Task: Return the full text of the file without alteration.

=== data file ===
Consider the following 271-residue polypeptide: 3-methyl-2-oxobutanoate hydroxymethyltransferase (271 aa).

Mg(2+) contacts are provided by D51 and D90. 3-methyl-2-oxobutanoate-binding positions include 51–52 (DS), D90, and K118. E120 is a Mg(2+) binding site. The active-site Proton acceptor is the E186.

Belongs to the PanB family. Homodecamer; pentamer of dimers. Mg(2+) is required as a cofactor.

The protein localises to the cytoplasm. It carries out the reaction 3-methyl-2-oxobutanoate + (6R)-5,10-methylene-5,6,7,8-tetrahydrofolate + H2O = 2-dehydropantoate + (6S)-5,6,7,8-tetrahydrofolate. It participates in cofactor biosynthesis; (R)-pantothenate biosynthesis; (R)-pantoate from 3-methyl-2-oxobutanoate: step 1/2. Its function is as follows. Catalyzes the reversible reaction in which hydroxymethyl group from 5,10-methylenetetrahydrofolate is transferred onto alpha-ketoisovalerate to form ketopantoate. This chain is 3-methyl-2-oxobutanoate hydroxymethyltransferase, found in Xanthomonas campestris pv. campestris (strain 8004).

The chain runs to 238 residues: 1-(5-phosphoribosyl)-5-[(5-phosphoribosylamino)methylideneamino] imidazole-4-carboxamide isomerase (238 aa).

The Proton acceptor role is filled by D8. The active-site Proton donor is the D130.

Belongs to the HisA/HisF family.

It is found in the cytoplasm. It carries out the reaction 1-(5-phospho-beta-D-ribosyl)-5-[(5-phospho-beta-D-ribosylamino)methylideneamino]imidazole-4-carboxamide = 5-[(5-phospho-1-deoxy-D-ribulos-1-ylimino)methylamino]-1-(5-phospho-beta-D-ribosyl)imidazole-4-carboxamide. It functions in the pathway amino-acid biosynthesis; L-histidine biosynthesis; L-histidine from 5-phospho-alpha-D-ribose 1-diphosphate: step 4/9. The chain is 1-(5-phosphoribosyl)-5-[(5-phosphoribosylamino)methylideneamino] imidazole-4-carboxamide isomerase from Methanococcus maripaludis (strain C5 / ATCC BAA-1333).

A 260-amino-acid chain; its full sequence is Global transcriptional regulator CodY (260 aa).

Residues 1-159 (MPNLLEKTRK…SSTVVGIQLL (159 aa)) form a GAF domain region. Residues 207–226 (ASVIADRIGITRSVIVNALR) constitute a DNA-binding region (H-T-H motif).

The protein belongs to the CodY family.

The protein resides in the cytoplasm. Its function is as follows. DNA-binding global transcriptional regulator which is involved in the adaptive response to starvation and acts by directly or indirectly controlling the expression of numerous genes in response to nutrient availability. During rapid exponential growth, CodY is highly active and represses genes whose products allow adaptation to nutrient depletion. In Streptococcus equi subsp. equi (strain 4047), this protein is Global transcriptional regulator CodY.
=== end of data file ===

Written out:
Consider the following 271-residue polypeptide: 3-methyl-2-oxobutanoate hydroxymethyltransferase (271 aa).

Mg(2+) contacts are provided by D51 and D90. 3-methyl-2-oxobutanoate-binding positions include 51–52 (DS), D90, and K118. E120 is a Mg(2+) binding site. The active-site Proton acceptor is the E186.

Belongs to the PanB family. Homodecamer; pentamer of dimers. Mg(2+) is required as a cofactor.

The protein localises to the cytoplasm. It carries out the reaction 3-methyl-2-oxobutanoate + (6R)-5,10-methylene-5,6,7,8-tetrahydrofolate + H2O = 2-dehydropantoate + (6S)-5,6,7,8-tetrahydrofolate. It participates in cofactor biosynthesis; (R)-pantothenate biosynthesis; (R)-pantoate from 3-methyl-2-oxobutanoate: step 1/2. Its function is as follows. Catalyzes the reversible reaction in which hydroxymethyl group from 5,10-methylenetetrahydrofolate is transferred onto alpha-ketoisovalerate to form ketopantoate. This chain is 3-methyl-2-oxobutanoate hydroxymethyltransferase, found in Xanthomonas campestris pv. campestris (strain 8004).

The chain runs to 238 residues: 1-(5-phosphoribosyl)-5-[(5-phosphoribosylamino)methylideneamino] imidazole-4-carboxamide isomerase (238 aa).

The Proton acceptor role is filled by D8. The active-site Proton donor is the D130.

Belongs to the HisA/HisF family.

It is found in the cytoplasm. It carries out the reaction 1-(5-phospho-beta-D-ribosyl)-5-[(5-phospho-beta-D-ribosylamino)methylideneamino]imidazole-4-carboxamide = 5-[(5-phospho-1-deoxy-D-ribulos-1-ylimino)methylamino]-1-(5-phospho-beta-D-ribosyl)imidazole-4-carboxamide. It functions in the pathway amino-acid biosynthesis; L-histidine biosynthesis; L-histidine from 5-phospho-alpha-D-ribose 1-diphosphate: step 4/9. The chain is 1-(5-phosphoribosyl)-5-[(5-phosphoribosylamino)methylideneamino] imidazole-4-carboxamide isomerase from Methanococcus maripaludis (strain C5 / ATCC BAA-1333).

A 260-amino-acid chain; its full sequence is Global transcriptional regulator CodY (260 aa).

Residues 1-159 (MPNLLEKTRK…SSTVVGIQLL (159 aa)) form a GAF domain region. Residues 207–226 (ASVIADRIGITRSVIVNALR) constitute a DNA-binding region (H-T-H motif).

The protein belongs to the CodY family.

The protein resides in the cytoplasm. Its function is as follows. DNA-binding global transcriptional regulator which is involved in the adaptive response to starvation and acts by directly or indirectly controlling the expression of numerous genes in response to nutrient availability. During rapid exponential growth, CodY is highly active and represses genes whose products allow adaptation to nutrient depletion. In Streptococcus equi subsp. equi (strain 4047), this protein is Global transcriptional regulator CodY.